Beer transcends barriers of language and culture. It has an international appeal and
centuries of history in most every country in the world.

Remote communities in the Andes Mountains continue a tradition of making beer from
corn and fruits that dates to the time of the Incas. In Japan beer is made from fermented rice. But
somehow sake is often referred to as a wine.

Sake is not the only misunderstood beer. Centuries ago, ale was known as a beer brewed
from malt without hops. And that was the drink of the early Anglo Saxons.
Beer brewed with hops was an import into the British Isles. In Europe beer made from
hops was a product of Germany and the low countries of Belgium and Holland where hops were
an important crop since at least the 13 th century.

In the late 15 th century hops and its cultivation was imported into England from the
Flanders area to resolve an issue with the dried hops that brewers had been using. Still, to
address those issues in 1603 an Act of Parliament was passed that imposed penalties on
merchants and brewers found dealing in hops adulterated with “leaves, stalks, twigs, chalk
powder, sand, straw and with loggetts of wood dross.”

The first cultivation of hops, and its use in beer, is lost in antiquity. It grew wild in much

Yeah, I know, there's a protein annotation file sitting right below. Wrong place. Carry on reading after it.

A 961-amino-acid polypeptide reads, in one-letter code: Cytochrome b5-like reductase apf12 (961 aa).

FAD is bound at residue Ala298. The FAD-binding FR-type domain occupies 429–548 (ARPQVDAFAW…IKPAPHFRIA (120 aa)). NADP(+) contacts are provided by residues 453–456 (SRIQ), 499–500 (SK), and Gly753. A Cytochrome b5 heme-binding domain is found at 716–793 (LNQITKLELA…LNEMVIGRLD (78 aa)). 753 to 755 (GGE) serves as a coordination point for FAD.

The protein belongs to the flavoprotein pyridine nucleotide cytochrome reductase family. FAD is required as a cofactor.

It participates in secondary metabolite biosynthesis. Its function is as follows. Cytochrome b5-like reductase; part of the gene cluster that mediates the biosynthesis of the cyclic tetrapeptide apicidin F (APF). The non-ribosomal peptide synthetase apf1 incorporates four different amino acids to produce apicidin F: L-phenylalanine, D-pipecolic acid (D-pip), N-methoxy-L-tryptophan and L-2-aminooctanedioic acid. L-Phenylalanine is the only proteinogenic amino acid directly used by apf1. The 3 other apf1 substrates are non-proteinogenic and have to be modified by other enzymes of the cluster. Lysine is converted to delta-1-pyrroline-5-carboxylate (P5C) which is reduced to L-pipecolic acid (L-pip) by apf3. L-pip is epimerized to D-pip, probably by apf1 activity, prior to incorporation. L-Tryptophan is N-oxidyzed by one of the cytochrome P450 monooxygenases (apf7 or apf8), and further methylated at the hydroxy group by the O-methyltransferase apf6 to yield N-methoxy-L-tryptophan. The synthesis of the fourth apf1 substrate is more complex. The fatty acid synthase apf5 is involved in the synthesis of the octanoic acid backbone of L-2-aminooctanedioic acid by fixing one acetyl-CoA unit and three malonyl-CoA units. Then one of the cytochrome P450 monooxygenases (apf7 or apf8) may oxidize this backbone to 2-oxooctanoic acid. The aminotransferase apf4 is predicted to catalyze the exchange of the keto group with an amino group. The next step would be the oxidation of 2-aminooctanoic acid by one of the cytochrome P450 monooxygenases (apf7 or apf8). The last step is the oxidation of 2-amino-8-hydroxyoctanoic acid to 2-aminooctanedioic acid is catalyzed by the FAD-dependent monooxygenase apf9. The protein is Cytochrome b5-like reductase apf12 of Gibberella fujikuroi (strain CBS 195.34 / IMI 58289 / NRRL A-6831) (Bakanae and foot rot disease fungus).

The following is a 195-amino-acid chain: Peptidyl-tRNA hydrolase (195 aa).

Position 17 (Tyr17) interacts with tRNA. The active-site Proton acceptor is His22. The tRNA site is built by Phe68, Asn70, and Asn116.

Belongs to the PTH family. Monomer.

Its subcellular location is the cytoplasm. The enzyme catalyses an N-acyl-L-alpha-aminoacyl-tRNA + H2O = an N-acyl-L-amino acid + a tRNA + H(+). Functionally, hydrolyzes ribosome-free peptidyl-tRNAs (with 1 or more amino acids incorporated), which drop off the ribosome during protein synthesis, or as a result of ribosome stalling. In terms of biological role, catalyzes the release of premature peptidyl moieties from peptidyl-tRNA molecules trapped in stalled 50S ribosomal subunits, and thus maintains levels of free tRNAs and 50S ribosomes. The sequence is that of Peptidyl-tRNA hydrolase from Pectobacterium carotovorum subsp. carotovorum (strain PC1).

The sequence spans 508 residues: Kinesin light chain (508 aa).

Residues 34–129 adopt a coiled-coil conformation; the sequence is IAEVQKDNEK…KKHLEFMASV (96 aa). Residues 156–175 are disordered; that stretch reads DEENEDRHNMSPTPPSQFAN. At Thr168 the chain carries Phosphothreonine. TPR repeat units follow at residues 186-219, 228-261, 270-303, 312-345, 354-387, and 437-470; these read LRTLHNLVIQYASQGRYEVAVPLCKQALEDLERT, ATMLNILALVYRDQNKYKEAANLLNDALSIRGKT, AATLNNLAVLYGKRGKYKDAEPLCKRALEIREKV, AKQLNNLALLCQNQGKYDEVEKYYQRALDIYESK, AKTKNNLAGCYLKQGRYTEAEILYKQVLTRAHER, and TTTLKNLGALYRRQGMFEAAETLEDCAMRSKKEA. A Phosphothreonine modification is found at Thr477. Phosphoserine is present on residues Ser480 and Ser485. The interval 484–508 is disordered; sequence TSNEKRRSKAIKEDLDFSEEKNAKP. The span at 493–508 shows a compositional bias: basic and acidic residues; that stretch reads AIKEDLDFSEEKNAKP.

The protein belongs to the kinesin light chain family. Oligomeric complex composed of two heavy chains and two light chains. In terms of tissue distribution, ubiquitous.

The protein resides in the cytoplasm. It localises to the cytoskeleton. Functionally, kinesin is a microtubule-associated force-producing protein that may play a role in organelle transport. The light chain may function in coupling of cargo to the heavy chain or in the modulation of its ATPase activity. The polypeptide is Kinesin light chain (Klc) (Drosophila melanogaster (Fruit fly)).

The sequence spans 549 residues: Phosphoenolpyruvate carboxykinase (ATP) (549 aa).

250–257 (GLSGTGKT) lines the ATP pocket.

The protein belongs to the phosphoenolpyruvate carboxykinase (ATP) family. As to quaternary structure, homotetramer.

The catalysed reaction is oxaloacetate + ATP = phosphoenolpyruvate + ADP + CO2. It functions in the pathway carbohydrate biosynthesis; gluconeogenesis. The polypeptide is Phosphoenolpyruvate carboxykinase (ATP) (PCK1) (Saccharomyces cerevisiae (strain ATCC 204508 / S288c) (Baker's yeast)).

of Europe but one of the earliest recorded recipes for brewing beer with hops is from several
centuries BC in China. But there is also evidence that hops may have been cultivated and used by
brewers in Egypt at about the same period.

In Europe the first documented use of hops in brewing was in the 8th century.
Benedictine monks in a Bavarian abbey near Munich wrote of using hops instead of gruit, a
combination of heather, mugwort and other herbs and spices in their brewing.
But not everyone was convinced that hop enhanced beer. Christian mystic and naturalist
Hildegard of Bingen wrote that hops, “were not very useful. They make the soul of man sad and
weigh down his inner organs.”
Still, brewers continued to experiment and enhance beers with hops. As a manifestation
of their success, in England by the 17th century ale had become a rarity as beer became the drink
of choice.

Attesting to the popularity of beer brewed with hops is the fact that by 1655 this was a
primary crop in fourteen countries. Farmers that could survive erratic yields caused by drought,
wet periods and mildew would profit mightily. A fifty-acre farm that grew hops turned a higher
profit than any other agricultural product.

American brewers of the 19 th century were generally of the opinion that European hops
were two earthy. But that opinion may have been rooted in prejudice against immigrants that had
brought European brewing traditions to their new homeland.

American hop varieties, according to brewing connoisseurs, have more of a citrus flavor
with varying intensity. Numerous varieties are used for aroma as well as bittering since they have
higher concentrations of the alpha acids that are largely responsible for beer’s bitterness.
American hops have become the cornerstone of American craft beer, especially IPAs.

The long and colorful history of brewing, and of using hops to enhance beer, is made
manifest in the craft beers offered at Mudshark Brewery and Public House in Lake Havasu City,
Arizona. Stop by today, beat the heat, and have a taste of history.

Written by Jim Hinckley of Jim Hinckley’s America